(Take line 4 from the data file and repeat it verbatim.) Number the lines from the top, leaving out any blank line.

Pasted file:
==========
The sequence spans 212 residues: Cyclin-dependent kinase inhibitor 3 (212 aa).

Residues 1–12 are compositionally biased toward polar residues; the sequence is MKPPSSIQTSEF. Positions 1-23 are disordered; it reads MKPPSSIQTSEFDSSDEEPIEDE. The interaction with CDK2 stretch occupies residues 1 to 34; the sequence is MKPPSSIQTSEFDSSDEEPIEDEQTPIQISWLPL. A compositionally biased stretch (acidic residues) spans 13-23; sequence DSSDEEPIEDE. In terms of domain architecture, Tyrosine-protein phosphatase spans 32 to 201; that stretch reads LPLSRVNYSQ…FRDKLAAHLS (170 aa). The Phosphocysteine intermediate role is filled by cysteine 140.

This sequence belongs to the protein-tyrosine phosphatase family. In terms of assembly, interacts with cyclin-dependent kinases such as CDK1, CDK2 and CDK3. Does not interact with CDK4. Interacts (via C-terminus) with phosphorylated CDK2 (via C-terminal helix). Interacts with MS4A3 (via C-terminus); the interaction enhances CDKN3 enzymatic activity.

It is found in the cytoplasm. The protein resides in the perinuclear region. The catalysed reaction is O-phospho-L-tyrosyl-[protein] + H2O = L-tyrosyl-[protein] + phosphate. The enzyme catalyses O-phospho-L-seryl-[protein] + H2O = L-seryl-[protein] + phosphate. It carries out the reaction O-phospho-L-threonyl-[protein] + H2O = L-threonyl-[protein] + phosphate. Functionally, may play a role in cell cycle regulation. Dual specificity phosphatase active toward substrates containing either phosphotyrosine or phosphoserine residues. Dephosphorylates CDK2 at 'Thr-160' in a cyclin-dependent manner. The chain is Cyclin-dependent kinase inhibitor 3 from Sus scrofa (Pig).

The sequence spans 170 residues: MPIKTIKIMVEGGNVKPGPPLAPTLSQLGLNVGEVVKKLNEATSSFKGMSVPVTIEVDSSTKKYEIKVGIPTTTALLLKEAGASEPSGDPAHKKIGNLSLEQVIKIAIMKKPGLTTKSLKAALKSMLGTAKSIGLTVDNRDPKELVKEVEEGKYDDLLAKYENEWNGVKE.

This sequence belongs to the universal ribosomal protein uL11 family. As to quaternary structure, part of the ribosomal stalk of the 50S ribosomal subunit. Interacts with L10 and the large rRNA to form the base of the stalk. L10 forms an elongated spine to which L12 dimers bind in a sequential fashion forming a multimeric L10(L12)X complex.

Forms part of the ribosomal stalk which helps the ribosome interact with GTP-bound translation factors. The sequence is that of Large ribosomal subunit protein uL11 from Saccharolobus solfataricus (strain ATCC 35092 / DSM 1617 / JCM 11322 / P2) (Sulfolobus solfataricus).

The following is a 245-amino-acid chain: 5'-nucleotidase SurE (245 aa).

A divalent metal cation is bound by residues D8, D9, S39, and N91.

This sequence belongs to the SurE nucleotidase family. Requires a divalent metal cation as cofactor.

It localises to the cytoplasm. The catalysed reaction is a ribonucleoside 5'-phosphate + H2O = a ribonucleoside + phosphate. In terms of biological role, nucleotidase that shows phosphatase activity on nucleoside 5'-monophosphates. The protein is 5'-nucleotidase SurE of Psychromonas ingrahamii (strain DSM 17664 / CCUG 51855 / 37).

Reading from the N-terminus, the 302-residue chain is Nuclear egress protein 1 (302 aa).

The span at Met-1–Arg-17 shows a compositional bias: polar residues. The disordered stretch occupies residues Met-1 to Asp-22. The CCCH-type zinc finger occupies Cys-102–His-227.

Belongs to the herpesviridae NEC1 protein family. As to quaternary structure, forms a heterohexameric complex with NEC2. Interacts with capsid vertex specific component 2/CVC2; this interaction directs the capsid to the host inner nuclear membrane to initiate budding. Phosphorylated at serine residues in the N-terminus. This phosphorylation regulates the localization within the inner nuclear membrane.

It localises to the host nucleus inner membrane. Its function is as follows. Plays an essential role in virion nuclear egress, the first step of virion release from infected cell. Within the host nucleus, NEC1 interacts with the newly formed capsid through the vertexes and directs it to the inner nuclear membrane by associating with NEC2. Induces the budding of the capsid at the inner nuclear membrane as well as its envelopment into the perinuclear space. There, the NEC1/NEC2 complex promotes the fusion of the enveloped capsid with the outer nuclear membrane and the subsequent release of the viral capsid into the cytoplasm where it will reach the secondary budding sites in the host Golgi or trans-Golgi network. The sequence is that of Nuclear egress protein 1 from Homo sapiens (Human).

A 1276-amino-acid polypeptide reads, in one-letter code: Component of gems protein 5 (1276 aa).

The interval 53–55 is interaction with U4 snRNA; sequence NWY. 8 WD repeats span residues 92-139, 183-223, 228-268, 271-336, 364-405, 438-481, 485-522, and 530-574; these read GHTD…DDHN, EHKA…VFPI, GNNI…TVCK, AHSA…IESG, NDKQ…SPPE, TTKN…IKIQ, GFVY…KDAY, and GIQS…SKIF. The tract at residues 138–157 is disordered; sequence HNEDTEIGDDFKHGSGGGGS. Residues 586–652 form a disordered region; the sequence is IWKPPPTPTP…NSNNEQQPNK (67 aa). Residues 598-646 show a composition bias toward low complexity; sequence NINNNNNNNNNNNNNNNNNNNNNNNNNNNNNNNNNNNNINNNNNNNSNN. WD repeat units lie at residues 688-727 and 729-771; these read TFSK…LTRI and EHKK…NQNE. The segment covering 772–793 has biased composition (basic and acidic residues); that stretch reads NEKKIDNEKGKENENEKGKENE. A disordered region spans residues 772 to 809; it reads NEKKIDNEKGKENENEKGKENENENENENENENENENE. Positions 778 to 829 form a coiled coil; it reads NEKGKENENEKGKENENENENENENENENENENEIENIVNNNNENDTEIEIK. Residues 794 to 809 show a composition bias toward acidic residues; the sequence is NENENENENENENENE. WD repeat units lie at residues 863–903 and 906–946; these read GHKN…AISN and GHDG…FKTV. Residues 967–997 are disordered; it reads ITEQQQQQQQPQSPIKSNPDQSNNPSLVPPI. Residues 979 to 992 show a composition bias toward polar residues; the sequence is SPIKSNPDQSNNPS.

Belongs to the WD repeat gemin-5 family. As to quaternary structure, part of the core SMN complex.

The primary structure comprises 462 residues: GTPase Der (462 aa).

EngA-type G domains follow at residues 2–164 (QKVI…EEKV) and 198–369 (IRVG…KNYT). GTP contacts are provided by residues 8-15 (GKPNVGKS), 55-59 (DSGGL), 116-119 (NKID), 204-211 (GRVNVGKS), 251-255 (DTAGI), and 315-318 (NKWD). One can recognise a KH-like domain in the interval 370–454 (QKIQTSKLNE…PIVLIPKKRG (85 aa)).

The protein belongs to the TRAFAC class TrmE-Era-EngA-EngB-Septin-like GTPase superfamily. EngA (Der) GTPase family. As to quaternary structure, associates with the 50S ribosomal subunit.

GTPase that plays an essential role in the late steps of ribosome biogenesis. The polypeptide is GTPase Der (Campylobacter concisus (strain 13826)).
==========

It is found in the cytoplasm. The protein resides in the perinuclear region. The catalysed reaction is O-phospho-L-tyrosyl-[protein] + H2O = L-tyrosyl-[protein] + phosphate. The enzyme catalyses O-phospho-L-seryl-[protein] + H2O = L-seryl-[protein] + phosphate. It carries out the reaction O-phospho-L-threonyl-[protein] + H2O = L-threonyl-[protein] + phosphate. Functionally, may play a role in cell cycle regulation. Dual specificity phosphatase active toward substrates containing either phosphotyrosine or phosphoserine residues. Dephosphorylates CDK2 at 'Thr-160' in a cyclin-dependent manner. The chain is Cyclin-dependent kinase inhibitor 3 from Sus scrofa (Pig).